Cant agree more with what Tom has said. i hope you never have to suffer from the crime in Canberra Jack and then hope for justice, only to sit back and watch the offender walk away with community service or some other slap on the wrist. how dead set heartless of you. “oh it hasnt happened to me so it must be all made up” what a great attitude to have. better get back to shining Barrs boots Jack or whatever it is you do for him.

Tom McLuckie10:24 am 21 Sep 23

If Jack D wants to meet me at Woden Cemetery I can point out the 4 graves of children killed by repeat criminals on our roads, all within the last two and a half years. They are all buried within 100 meters of each other. Then he can tell them what a safe city it is and how the government and politicians ignoring the evidence is not shameful. The pitiful response by the Government and JACS to the Dangerous Driving Inquiry recommendations is testament to the head in the sand approach tolerated by painted on “progressives” like Jack who cannot tolerate any evidence that is contradictory to their own blissful delusions. I don’t have that luxury.

Oh dear Jack, you really are blinkered about this city, its justice system and its politicians due to your personal bias and your narrow experience, having not lived in other safer places.

ANU campus is notorious for sexual assaults on a very frequent basis with students raising these issues repeatedly, but nothing much happening beyond denial and comments that they’re taking action even though the assaults have not diminished. Lighting is poor and it is very uncomfortable late at night unless you’re a big strong person or in an area where there are lots of people.

Police presence and responsiveness in this city is worse than anywhere else I’ve lived and I’ve lived in many cities and towns in Australia and overseas. The lighting in many parts of Canberra is very poor, with few people around if you needed help. Everyone is in their cars, not walking around unless there’s an event on. People act criminally in this town knowing that they’re unlikely to get caught. People often don’t report their problems (so numbers of offences appear lower than they are) as people know the response is likely to be unpredictable or slow, unenthusiastic and to provide little support to the person harmed.

It doesn’t take long for all these ignoramuses to get all worked up and make up all sorts of wild accusations and mistruths without even knowing me. psycho, tell me the last time someone was assaulted and stabbed on campus in the ACT? You accuse me of having a narrow world experience. I have spent a number of years working in Sydney and Canberra as well as attending university in this city. I also worked at a university. Sexual assaults are not isolated to the ANU but campuses around the world. That does not make Canberra an unsafe city to live in.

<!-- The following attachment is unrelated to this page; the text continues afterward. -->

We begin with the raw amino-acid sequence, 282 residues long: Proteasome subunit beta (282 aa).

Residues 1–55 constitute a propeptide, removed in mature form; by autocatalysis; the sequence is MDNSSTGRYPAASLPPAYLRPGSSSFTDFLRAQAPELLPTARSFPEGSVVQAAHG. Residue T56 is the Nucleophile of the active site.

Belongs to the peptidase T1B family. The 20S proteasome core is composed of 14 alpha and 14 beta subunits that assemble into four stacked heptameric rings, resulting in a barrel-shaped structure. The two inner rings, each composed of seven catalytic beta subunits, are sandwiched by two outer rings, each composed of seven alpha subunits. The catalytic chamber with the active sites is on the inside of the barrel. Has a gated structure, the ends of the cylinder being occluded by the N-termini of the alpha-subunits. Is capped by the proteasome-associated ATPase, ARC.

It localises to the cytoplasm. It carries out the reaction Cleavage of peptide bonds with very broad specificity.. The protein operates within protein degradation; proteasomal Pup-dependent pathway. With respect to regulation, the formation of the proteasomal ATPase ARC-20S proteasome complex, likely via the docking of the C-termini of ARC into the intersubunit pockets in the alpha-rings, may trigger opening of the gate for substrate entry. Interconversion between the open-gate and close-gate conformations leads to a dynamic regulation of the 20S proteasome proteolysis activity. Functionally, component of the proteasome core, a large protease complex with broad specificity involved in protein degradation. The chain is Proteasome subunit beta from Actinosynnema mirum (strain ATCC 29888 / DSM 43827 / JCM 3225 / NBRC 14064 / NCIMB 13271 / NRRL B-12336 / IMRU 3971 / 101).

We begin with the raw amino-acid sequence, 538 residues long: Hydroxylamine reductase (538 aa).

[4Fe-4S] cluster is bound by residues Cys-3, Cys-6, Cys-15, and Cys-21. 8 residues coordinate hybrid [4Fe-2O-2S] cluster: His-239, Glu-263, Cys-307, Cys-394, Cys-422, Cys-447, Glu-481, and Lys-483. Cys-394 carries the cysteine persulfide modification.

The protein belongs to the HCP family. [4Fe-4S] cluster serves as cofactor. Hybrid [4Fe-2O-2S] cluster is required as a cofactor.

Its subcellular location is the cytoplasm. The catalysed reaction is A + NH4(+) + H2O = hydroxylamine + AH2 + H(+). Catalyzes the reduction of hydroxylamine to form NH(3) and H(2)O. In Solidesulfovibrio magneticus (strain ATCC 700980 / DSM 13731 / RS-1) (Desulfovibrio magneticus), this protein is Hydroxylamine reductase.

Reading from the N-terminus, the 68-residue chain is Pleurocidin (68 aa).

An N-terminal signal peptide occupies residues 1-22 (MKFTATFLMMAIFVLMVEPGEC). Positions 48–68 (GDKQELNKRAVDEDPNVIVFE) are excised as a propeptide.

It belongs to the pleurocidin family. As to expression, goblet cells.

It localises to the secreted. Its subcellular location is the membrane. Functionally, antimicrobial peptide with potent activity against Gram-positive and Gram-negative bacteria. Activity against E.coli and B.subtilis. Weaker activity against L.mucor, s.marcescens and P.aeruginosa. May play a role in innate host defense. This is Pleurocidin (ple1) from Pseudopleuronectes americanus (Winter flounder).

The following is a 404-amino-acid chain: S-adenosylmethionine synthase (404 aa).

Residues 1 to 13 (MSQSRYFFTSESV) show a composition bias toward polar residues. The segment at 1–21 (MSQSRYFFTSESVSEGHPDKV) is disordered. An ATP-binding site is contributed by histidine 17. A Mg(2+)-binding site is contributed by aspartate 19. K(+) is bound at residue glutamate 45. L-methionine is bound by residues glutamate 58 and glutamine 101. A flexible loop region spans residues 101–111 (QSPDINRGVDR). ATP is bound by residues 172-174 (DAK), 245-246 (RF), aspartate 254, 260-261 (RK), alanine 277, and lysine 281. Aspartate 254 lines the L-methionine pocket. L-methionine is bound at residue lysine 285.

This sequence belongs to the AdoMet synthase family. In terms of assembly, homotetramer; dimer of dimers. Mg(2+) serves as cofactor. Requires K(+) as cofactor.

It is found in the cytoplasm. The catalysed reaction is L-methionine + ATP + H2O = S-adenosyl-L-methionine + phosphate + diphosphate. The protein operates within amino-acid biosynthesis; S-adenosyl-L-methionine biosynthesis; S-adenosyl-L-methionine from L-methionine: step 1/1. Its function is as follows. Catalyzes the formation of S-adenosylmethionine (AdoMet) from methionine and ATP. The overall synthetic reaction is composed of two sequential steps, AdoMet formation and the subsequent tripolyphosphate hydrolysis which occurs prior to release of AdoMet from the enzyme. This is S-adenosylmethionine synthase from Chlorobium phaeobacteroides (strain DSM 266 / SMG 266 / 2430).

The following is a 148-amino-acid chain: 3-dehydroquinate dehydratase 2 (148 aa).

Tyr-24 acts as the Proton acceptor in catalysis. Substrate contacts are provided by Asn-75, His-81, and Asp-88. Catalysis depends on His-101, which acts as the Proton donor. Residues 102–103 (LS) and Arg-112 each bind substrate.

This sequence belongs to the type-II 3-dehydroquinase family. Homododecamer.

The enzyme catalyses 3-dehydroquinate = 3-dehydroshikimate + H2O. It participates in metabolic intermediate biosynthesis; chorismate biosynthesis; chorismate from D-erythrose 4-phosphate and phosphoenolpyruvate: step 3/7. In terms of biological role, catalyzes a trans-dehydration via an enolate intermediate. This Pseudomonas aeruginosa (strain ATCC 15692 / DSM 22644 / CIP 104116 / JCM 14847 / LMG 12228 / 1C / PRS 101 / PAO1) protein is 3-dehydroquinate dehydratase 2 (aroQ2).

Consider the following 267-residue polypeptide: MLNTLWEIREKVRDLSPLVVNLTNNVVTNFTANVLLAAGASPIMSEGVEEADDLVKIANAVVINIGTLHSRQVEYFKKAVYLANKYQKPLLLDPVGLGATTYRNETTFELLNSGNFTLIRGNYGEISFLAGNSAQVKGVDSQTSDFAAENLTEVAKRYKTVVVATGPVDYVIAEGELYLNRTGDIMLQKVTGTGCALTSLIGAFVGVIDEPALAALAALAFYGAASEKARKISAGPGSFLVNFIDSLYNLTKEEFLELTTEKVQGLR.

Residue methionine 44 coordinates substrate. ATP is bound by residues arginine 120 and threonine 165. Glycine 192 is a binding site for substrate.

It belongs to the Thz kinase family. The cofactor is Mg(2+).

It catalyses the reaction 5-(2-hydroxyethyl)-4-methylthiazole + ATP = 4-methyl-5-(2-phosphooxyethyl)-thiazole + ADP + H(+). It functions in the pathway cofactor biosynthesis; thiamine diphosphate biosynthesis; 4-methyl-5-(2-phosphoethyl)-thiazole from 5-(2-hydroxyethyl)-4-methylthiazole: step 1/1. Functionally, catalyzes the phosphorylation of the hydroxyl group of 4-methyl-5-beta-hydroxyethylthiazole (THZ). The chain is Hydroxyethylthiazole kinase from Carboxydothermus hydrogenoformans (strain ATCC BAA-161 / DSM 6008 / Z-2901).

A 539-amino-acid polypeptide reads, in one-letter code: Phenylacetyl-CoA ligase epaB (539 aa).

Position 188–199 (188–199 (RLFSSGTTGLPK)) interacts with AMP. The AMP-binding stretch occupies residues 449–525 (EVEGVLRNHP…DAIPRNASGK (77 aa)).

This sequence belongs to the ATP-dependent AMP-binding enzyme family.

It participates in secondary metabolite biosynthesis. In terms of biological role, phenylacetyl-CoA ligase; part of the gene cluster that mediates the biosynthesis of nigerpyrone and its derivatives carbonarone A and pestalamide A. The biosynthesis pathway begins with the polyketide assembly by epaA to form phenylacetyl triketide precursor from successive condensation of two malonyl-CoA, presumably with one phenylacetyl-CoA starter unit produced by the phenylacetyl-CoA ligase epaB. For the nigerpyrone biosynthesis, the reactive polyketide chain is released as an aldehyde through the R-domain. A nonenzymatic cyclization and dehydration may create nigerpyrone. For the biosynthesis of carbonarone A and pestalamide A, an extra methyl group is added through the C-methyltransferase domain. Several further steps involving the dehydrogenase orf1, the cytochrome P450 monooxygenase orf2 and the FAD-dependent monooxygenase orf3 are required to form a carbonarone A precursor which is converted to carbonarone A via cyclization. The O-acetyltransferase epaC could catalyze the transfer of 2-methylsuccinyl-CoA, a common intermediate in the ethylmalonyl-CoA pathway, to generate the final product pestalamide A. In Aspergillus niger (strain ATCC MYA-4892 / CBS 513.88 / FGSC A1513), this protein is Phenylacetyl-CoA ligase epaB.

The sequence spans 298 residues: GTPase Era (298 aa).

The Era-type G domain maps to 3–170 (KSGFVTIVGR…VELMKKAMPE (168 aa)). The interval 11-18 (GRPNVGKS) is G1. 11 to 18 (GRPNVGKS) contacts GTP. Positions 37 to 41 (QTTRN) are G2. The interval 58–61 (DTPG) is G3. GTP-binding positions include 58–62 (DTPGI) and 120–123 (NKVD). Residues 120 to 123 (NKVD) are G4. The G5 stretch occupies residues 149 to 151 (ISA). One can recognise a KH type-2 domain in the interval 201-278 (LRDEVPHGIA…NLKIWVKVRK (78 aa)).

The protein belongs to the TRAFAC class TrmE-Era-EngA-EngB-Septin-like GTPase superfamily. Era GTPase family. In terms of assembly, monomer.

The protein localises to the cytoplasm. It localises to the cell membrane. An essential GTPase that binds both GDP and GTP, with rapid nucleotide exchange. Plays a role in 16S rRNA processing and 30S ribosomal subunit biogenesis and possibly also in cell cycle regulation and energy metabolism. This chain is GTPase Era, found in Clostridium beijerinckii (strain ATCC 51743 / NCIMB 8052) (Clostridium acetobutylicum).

I note your comments Tom McLuckie. You have become the self appointed face and champion for law reform in the ACT. You have an aggressive and unlikeable way of advocating for change. You have undermined public officials in the media. You have also ridiculed my opinions in your previous posts because I expressed views contrary to yours.

I do not share your opinions for an uncompromising tough on law approach to law enforcement. As I have previously said, I trust our legal system to do its job. I may not always agree with those decisions. What justice system in the world is perfect?

My family has also suffered grief and loss with the death of a dearly loved family member, taken way too young.

I am also a strong advocate for law reforms. In fact, some of the public faces out there advocating for changes are friends of mine. They have also lost children tragically. They have been advocating for changes in their own measured and dignified ways. This includes in the media and pressuring our government for drug law reforms and improvements to mental health access. I also agree with many of their opinions and advocacy.

I will turn down your proposal for a tour of the Woden Cemetery to view children’s graves. It is an odd way to make a point and seems pretty sick to me!

Tom McLuckie5:34 pm 21 Sep 23

One of those graves is my son’s, the other is Lachlan Seary’s in Matthew year group from McKillop killed by a drugged up, drunk crim on Monaro, and the other two are the graves of the young girls left to die by the recidivist youth offender on Monaro. And in regards to an unlikeable way – thanks. If you find it unlikeable I must be doing something right.